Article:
The American Automobile Industry in World War Two
An American Auto Industry Heritage Tribute
By David D Jackson


Overview      The U.S. Auto Industry at the Normandy Invasion, June 6, 1944    The U.S. Auto Industry and the B-29 Bomber   U.S. Auto Industry Army-Navy "E" Award Winners   The Complete listing of All Army-Navy "E" Award Winners   Sherman Tanks of the American Auto Industry   Tank Destroyers of the American Auto Industry    M26 Pershing Tanks of the American Auto Industry

    Automobile Manufacturers:  American Bantam Car Company   Checker   Chrysler   Crosley   Ford   General Motors   Graham-Paige   Hudson
   Nash-Kelvinator   Packard      Studebaker    Willys-Overland

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Truck Manufacturers:   American LaFrance   Autocar  Diamond T   International Harvester    Mack Truck
   Marmon-Herrington Company   Pacific Car and Foundry  Reo Motor Car Company   Ward LaFrance Truck Corporation   White Motor Company

Automotive Tire
Manufacturers:
   B.F. Goodrich    Firestone Tire and Rubber Company
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Crosley Auto in World War Two / WWII
 
Cincinnati, OH
Auto Production in Richmond, IN

1939-1953
Rest in Peace

This page last updated 2-2-2014.

The company was headquartered in Cincinnati, OH and made radios, refrigerators and as somewhat of a sideline automobiles before the Second World War, starting as an AM Radio Station, WLW.  From 1939 to 1942 Crosley built 5,757 automobiles. 

During the Second World War Crosley was the largest employer in Cincinnati with 16,000 employees with the most important product being produced the very top secret Mark 53 radar AA proximity fuse.  This was so secret that it was taken to the Lunken Airport in unmarked trucks to be flown to its final destination.  When in combat they were only used on ships so they could not be captured by enemy troops.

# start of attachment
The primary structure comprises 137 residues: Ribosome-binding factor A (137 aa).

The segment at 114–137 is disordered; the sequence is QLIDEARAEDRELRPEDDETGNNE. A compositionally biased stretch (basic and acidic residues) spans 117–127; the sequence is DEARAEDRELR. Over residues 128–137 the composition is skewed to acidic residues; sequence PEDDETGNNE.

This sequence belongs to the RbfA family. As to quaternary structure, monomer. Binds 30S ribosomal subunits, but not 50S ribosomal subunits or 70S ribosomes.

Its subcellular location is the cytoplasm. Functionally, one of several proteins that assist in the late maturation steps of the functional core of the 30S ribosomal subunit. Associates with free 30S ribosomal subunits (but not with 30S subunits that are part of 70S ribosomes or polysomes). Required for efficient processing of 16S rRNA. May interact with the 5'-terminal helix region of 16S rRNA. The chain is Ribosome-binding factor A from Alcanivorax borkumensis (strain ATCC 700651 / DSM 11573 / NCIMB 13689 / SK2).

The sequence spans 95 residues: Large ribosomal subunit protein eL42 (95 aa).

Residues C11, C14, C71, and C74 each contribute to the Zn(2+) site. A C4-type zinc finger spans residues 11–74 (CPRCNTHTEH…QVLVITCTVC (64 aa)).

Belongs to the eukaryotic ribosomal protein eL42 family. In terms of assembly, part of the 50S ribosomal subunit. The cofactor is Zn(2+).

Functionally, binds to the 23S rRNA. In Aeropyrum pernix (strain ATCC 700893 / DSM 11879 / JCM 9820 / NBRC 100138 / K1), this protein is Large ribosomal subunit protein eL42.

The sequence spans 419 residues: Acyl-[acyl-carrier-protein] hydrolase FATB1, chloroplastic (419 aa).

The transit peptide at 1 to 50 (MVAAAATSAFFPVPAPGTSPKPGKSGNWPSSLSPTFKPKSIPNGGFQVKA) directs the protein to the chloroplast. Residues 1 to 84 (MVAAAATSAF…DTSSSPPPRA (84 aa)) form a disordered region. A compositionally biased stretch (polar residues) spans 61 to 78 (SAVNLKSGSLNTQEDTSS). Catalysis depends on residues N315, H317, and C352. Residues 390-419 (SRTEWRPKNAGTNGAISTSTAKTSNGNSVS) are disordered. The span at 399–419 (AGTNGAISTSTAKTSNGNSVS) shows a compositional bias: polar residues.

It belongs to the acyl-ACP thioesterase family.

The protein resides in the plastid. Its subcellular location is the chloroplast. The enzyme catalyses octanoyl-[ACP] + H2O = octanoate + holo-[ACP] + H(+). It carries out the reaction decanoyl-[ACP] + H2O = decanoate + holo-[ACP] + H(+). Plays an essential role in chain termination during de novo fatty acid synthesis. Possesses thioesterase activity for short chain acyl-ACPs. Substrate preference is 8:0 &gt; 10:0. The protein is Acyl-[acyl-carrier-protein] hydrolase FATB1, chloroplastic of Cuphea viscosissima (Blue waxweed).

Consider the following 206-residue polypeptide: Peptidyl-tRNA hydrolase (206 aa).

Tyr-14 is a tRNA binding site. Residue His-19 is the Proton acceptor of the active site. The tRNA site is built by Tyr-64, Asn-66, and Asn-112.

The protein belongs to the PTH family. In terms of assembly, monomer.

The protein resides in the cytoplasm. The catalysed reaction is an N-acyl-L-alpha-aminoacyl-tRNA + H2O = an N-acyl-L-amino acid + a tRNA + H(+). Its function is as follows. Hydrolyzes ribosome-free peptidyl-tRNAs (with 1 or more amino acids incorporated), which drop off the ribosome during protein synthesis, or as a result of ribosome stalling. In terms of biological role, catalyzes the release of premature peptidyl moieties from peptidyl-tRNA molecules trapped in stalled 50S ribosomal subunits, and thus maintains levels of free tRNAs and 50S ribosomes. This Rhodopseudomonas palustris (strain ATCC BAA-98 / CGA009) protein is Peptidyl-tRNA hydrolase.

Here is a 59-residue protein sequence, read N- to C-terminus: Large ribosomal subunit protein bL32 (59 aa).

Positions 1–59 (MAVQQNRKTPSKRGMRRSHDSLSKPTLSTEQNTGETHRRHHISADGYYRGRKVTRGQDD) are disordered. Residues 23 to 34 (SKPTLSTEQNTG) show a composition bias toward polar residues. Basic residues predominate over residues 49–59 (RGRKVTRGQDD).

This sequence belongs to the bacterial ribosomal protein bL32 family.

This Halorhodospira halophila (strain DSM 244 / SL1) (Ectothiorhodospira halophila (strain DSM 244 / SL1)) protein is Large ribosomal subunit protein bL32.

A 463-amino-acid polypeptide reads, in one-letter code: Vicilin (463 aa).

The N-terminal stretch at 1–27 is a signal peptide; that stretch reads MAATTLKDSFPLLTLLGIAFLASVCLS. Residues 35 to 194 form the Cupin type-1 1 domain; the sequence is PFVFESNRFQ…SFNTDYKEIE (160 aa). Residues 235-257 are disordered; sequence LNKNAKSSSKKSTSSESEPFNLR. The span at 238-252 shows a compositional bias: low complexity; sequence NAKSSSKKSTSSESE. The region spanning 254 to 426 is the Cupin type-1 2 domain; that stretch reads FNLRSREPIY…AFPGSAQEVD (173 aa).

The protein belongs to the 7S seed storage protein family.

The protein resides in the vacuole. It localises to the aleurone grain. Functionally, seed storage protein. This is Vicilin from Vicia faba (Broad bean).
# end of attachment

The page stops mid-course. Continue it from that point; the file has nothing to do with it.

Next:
Crosley had 1,400 employed at the Richmond plant during WWII. 

Not included as production items were several small prototype military vehicles which included a Mosquito and Covered Wagon, modified civilian vehicles which were tested by the US Army at Camp McCoy, WI.  Crosley also made 35 CT-3 Pups for military evaluation and also made one small tracked amphibious vehicle called the Crosley Duck similar to the Studebaker M29 Weasel.  Some of the design work and maybe the prototyping could have been accomplished in either plant.

After WWII the Richmond facility was sold to AVCO which returned the plant to refrigerator production.  Powell Crosley keep the car making operation and moved it to Marion, IN where it remained in production until 1953 producing another 84,844.


This is a 1941 Crosley as seen as seen at the National Automotive and Truck Museum in Auburn, IN.  With a 2 cylinder, 12 hp engine, it was designed to get 50 miles per gallon of gasoline, for which those that owned one during the Second World War would have found it invaluable with the gasoline rationing.  Author's photo.


One could get Crosleys as sedans, station wagons, and pick-ups, as shown here.   Author's photo.

Crosley World War Two / WWII Production Numbers for Richmond auto plant only:  Components for Walkie-Talkies Radios, IFR Radio guidance equipment, Air Supply units for Sperry Bombsites (used in B-24s), Air conditioning units, Martin PBM Mariner bow gun turrets and 1/4 ton trailers.  The gun turret was the largest contract.


One of the WWII products in the former Crosley auto plant was this bow turret for the Martin PBM Mariner.  1,362 PBMs were built. 


This photo shows the Crosley built bow turret in the Martin PBM.


This is a Martin PBM-5A Mariner and is the only surviving PBM remaining in the world of the 1,366 built and is at the Pima Air and Space Museum in Tucson, AZ.  This is model unfortunately does not any of the turrets in it as it is a post WWII model.


This is where the bow turret would go.


The next two photos show a Sperry S-1 Bombsight that Crosley made parts for in its Richmond, IN Plant.


Crosley built 150,000 of these BC 654 radios during WWII and some of the parts may have been produced at Richmond along with other radio components it made.  This example is on display at the Ropkey Armor Museum in Crawfordsville, IN.


High tech radio with low tech mule to transport it with Merrill's Marauders during WWII.


The Pup.  This was half the size of a Jeep and normal passenger number was two.


The Pup was basically one person wide.  Thirty Six were made in the 1942 time frame and tested by the military but nothing came of it. 

 


This photo is post WWII but shows what the plant would have looked liked during WWII.  After WWII this plant was sold to AVCO and made Shelvador Refrigerators (They are called Shelvador because they were the first to have shelves on the inside of the door).  Crosley auto production was maintained by the Crosley Family and moved to Marion, IN after the war as a new company.  Plant size was 200 feet by 1,200 feet.  Looking NW in this photo.

 

 

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